Individual investors are piling into Vietnam stocks at an unprecedented pace, fueling Asia’s biggest rally and stoking speculation that foreign funds will return after fleeing the market over the past year.

The country’s benchmark VN Index soared 17% in the three months ended April 30, beating every major market in the region and almost doubling gains from the S&P 500 Index.

While foreign investors pulled about $842 million from the Southeast Asian country’s shares so far this year, the tide could be turning. Vietnam equity funds received record inflows in the third week of April even as emerging-market equity funds saw the biggest outflows since January, according to EPFR. A key contributor was a new Taiwan-based Vietnam ETF that’s raised more than $350 million.

A sustained return by overseas investors could drive further gains in a market that — like in many others around the world — has attracted retail punters in droves. Plunging interest rates spurred ordinary Vietnamese to open nearly 400,000 new trading accounts in 2020, a record high. In the first three months of this year alone, they opened almost 258,000 more, helping send daily turnover on the Ho Chi Minh City Stock exchange to an all-time high.

“The stock market was very active and many of my friends were making money from it, so I decided to withdraw money from the bank to invest in stocks for a better return,” said Nguyen Lan Huong, a 30-year-old grocery store worker from the riverside district of Long Bien in Hanoi.

The final catalyst for Vietnam could be if international investors reverse their net sales of the nation’s stocks. Vietnam’s retail investors normally model much of their investment behavior around foreign investors when they look for which sectors to favor, according to SSI Securities JSC, the country’s second-largest brokerage.

Vietnam is an “investable market,” according to HSBC Holdings Plc. The flood of local cash has seen trading volumes more than quadruple since the end of 2019, based on 50-day moving averages. The benchmark index now includes 11 stocks exceeding $5 billion in market value, up from just two in 2015. Vingroup JSC has been leading the charge, and the conglomerate is now launching an ambitious plan to sell electric vehicles to the U.S. Vingroup was founded by the country’s richest man, Pham Nhat Vuong, who first got rich selling packaged noodles in Ukraine. The company started out focusing on property development but it now also makes cars and smartphones.

The stock exchange’s other heavy hitters include a smattering of state-backed behemoths — Bank for Foreign Trade of Vietnam, PetroVietnam Gas JSC — as well as steelmaker Hoa Phat Group JSC and Vietnam Dairy Products JSC.

Vietnam’s stocks have been climbing amid optimism its export-oriented economy can maintain momentum after being one of the few in Asia to expand last year. Manufacturing activity jumped in April to the strongest since November 2018, according to a PMI report Tuesday. Equities retreated today, sending the VN Index down 1.1% as of 9:38 a.m. local time, after Vietnam’s capital city instructed school pupils to stay home in order to help contain an increase in local Covid-19 cases.

The country is well positioned as the U.S. and Chinese economies lead a global rebound from the pandemic. That’s because Vietnam benefited when U.S.-China trade tensions spurred companies to diversify supply chains out of its larger Asian neighbor.

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“We’ve been positive on Vietnam for a number of years. They are a clear beneficiary of China-U.S. trade tensions and their handling of the pandemic has been among the best examples globally,” said Jeff Gill, who helped manage about $10.9 billion of assets at City of London Investment Management as of Dec. 31.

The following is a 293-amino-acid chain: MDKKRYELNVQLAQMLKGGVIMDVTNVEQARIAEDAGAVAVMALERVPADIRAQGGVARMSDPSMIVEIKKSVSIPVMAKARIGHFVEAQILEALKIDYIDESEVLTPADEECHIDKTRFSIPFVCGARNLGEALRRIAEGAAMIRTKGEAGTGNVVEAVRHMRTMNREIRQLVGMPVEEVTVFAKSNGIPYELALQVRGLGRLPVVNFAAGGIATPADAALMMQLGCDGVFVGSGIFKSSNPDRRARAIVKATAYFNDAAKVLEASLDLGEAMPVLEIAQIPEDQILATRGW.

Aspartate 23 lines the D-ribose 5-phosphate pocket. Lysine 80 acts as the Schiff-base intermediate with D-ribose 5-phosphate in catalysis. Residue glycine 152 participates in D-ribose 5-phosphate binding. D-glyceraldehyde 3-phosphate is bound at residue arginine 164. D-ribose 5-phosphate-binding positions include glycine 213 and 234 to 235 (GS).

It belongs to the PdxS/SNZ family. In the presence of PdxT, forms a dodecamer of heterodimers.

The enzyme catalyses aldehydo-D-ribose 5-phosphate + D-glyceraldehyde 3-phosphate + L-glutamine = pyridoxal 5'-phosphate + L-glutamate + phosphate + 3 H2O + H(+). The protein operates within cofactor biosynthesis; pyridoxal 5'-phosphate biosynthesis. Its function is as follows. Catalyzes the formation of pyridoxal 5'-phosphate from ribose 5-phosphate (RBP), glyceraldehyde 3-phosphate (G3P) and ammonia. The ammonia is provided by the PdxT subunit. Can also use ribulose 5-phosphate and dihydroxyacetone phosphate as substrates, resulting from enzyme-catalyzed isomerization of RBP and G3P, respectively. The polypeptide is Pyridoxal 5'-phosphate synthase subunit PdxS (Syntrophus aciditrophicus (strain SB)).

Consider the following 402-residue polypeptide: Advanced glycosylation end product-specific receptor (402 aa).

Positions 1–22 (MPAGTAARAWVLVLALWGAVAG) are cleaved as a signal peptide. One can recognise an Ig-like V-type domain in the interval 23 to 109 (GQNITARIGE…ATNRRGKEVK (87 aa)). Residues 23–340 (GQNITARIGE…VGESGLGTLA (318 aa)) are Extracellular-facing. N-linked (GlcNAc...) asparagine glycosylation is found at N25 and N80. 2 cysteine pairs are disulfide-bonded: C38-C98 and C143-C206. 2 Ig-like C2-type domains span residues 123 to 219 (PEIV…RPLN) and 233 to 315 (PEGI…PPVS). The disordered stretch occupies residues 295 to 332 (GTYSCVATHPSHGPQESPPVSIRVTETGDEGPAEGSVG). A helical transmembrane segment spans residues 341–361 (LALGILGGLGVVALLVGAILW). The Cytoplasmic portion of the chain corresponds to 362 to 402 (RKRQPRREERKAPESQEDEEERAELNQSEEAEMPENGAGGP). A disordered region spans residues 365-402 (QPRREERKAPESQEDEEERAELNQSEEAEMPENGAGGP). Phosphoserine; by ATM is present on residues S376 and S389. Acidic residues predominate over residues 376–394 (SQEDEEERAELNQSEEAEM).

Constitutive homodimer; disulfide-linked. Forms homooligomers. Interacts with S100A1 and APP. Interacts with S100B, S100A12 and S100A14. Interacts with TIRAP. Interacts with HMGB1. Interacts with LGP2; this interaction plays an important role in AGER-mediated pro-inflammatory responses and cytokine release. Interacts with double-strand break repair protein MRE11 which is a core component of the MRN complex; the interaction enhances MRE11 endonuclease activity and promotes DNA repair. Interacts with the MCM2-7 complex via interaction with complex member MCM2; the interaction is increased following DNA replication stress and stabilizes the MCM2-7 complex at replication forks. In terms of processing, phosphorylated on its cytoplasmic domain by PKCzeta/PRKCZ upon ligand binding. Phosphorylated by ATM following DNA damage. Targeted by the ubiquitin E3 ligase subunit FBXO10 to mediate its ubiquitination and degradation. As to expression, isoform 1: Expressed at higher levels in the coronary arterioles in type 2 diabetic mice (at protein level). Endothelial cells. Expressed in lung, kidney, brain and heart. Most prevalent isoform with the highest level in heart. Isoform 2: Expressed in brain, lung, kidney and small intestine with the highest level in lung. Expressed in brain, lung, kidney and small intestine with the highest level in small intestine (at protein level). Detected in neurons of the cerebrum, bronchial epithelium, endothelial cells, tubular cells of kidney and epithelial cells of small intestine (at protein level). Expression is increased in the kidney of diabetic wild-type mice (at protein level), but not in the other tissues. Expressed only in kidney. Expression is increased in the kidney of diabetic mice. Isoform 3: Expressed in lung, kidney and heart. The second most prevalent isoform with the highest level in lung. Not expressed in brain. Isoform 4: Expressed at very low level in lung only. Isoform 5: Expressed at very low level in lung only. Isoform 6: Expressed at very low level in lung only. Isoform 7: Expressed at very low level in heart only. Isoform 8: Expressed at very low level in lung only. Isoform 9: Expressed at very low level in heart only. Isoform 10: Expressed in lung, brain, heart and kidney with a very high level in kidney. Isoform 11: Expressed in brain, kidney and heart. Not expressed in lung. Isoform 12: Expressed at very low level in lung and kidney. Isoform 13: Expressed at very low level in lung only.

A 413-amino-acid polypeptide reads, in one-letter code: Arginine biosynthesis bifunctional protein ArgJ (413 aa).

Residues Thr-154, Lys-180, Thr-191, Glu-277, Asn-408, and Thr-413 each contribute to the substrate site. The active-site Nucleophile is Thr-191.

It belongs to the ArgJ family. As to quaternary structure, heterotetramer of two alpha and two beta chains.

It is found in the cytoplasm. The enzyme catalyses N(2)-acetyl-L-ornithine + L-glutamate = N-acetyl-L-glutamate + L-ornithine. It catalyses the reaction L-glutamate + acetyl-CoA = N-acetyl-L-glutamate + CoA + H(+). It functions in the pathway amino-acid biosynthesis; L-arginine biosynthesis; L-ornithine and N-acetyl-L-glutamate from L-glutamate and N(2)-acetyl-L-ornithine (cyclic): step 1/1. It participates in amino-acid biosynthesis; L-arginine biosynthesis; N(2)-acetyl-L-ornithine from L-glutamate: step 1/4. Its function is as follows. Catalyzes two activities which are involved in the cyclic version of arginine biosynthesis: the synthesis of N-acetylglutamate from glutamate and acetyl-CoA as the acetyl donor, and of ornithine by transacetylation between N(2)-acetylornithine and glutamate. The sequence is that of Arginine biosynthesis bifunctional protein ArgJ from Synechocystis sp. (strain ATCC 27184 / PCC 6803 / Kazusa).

Part of the problem may be that international investors overstretched when they splurged. Foreigners sold a net $876 million of Vietnamese stocks last year, similar to what’s been already sold so far this year. That’s in line with a wave of selling across Asian emerging markets. Those moves look to have simply swelled foreigners’ cash positions inside Vietnam, which are already substantially higher now than they were at the end of 2020, according to Vu Bang, former chairman of the State Securities Commission.

Vietnam’s stocks also faced a setback in March when FTSE Russell decided to maintain the country as a frontier market, instead of upgrading it to a secondary emerging market, citing settlement methodology issues. The State Securities Commission expects to resolve the issue later this year. Investors have also cited foreign ownership limits as a concern that could hamstring the market’s capacity to grow further.

Money managers from Sempione Sim SpA, to Asia Frontier Capital and City of London Investment Management Co. say they are busy looking for entry points. They cite solid economic prospects, relatively attractive valuations, rising foreign-direct investment flows and healthy earnings growth as reasons to be optimistic, while also showing faith in the government’s ability to contain the pandemic.

“I see Vietnam as a very nice compelling growth and stable story for the short, mid and long term,” said Federico Parenti, a fund manager at Sempione Sim in Milan.

Vietnamese like Quy, a 33-year-old swimming teacher, are all too willing to keep investing in the nation’s stocks. He never thought of buying shares until the pandemic kept on shutting down the pool where the Hanoi resident usually teaches his students, slashing his income. He used his entire savings at that time — around 300 million dong ($13,000) — to buy stocks. He made about a 12% return last year.

“I am not a professional investor and I don’t have experience,” he said. Quy is considering some more short-term purchases. “I think I am just surfing the wave to make some money from the stock market.”

Source: Bloomberg